A brief mention of Broadcom ASIC families in the Networking Hardware/Software Disaggregation in 2022 blog post triggered an interesting discussion of ASIC features and where one should use different ASIC families.
Like so many things in life, ASIC design is all about tradeoffs. Usually you’re faced with a decision to either implement X (whatever X happens to be), or have high-performance product, or have a reasonably-priced product. It’s very hard to get two out of three, and getting all three is beyond Mission Impossible.
Last week I described some of the data center switching ASIC design tradeoffs and the ASIC families Broadcom created to fit somewhere in that multi-dimensional space.
Next step: how could you design your data center fabric to make the most out of them? To keep things simple, we’ll build a typical leaf-and-spine fabric with a WAN edge layer (sometimes called border leaf switches).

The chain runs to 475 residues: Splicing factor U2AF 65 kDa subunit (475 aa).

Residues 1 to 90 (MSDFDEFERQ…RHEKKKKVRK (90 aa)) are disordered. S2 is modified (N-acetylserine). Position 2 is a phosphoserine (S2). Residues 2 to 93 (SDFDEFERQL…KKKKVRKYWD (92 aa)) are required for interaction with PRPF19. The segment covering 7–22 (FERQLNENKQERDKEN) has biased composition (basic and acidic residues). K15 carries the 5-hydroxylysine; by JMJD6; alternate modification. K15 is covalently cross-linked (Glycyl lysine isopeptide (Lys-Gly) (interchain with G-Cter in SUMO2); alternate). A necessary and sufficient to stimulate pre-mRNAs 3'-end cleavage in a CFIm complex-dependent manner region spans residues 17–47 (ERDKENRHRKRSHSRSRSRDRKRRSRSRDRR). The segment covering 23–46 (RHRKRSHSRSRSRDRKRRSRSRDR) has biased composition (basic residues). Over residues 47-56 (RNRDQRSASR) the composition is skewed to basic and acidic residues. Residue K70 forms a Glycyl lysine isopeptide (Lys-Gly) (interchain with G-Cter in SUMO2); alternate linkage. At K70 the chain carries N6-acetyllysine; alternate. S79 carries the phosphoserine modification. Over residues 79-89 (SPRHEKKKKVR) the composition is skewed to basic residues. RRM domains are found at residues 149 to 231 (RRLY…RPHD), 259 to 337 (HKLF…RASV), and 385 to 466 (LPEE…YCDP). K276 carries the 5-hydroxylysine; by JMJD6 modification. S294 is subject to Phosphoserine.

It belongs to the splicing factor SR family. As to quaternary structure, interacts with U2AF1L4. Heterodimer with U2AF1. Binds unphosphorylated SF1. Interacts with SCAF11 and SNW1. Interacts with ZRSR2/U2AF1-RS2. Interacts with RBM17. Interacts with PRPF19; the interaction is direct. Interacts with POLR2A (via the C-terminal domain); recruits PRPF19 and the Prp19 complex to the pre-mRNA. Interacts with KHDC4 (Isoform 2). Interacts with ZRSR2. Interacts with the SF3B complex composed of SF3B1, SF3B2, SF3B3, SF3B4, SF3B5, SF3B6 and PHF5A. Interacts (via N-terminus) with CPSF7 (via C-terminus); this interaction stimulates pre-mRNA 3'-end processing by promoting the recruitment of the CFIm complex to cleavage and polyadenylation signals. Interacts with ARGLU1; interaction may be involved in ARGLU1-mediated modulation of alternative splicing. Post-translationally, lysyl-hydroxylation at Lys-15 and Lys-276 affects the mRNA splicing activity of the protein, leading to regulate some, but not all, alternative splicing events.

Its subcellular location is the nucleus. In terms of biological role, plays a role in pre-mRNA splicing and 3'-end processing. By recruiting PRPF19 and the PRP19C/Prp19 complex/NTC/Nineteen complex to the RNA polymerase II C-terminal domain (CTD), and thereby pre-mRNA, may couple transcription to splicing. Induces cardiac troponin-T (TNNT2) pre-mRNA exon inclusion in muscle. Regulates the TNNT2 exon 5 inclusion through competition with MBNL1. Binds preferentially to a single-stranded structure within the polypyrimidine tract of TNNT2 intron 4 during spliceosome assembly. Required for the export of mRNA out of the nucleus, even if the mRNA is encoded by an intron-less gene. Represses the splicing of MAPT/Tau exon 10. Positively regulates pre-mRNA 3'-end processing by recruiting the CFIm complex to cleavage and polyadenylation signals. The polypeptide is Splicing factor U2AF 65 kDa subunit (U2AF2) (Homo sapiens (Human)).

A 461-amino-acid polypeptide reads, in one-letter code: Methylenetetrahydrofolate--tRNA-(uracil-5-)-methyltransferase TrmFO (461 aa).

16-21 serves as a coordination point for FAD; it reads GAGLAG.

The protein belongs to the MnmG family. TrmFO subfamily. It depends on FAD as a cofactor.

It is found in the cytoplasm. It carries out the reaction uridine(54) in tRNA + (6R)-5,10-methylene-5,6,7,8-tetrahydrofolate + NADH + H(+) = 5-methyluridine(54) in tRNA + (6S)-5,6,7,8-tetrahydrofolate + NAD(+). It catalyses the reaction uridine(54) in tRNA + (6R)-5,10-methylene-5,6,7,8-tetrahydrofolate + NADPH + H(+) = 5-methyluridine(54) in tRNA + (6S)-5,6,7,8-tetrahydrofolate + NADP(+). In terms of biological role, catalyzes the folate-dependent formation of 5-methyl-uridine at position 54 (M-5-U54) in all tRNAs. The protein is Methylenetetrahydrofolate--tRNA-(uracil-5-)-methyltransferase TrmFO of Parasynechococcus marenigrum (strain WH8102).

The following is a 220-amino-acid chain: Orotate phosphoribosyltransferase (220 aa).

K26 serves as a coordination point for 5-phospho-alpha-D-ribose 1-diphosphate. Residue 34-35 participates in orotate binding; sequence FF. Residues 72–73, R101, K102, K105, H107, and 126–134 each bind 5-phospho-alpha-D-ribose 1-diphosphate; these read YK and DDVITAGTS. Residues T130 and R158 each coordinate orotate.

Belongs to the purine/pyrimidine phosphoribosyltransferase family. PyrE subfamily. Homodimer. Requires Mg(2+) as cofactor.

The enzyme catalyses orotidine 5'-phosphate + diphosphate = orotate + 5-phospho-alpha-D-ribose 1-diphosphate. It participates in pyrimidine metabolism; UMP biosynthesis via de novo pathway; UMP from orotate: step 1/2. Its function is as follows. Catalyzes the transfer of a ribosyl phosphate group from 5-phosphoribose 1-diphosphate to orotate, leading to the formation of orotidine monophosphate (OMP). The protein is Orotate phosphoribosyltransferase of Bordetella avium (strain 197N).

A few weeks ago I wrote about tradeoffs vendors have to make when designing data center switching ASICs, followed by another blog post discussing how to select the ASICs for various roles in data center fabrics.
You REALLY SHOULD read the two blog posts before moving on; here’s the buffer-related TL&DR for those of you ignoring my advice ;)
The last time I spent days poring over vendor datasheets collecting information for the overview part of Data Center Fabrics webinar a lot of 1RU data center leaf switches came in two form factors:
- 48 low-speed server-facing ports and 4 high-speed uplinks
- 32 high-speed ports that you could break out into four times as many low-speed ports (but not all of them)
I expected the ratios to stay the same when the industry moved from 10/40 GE to 25/100 GE switches. I was wrong – most 1RU leaf data center switches based on recent Broadcom silicon (Trident-3 or Trident-4) have between eight and twelve uplinks.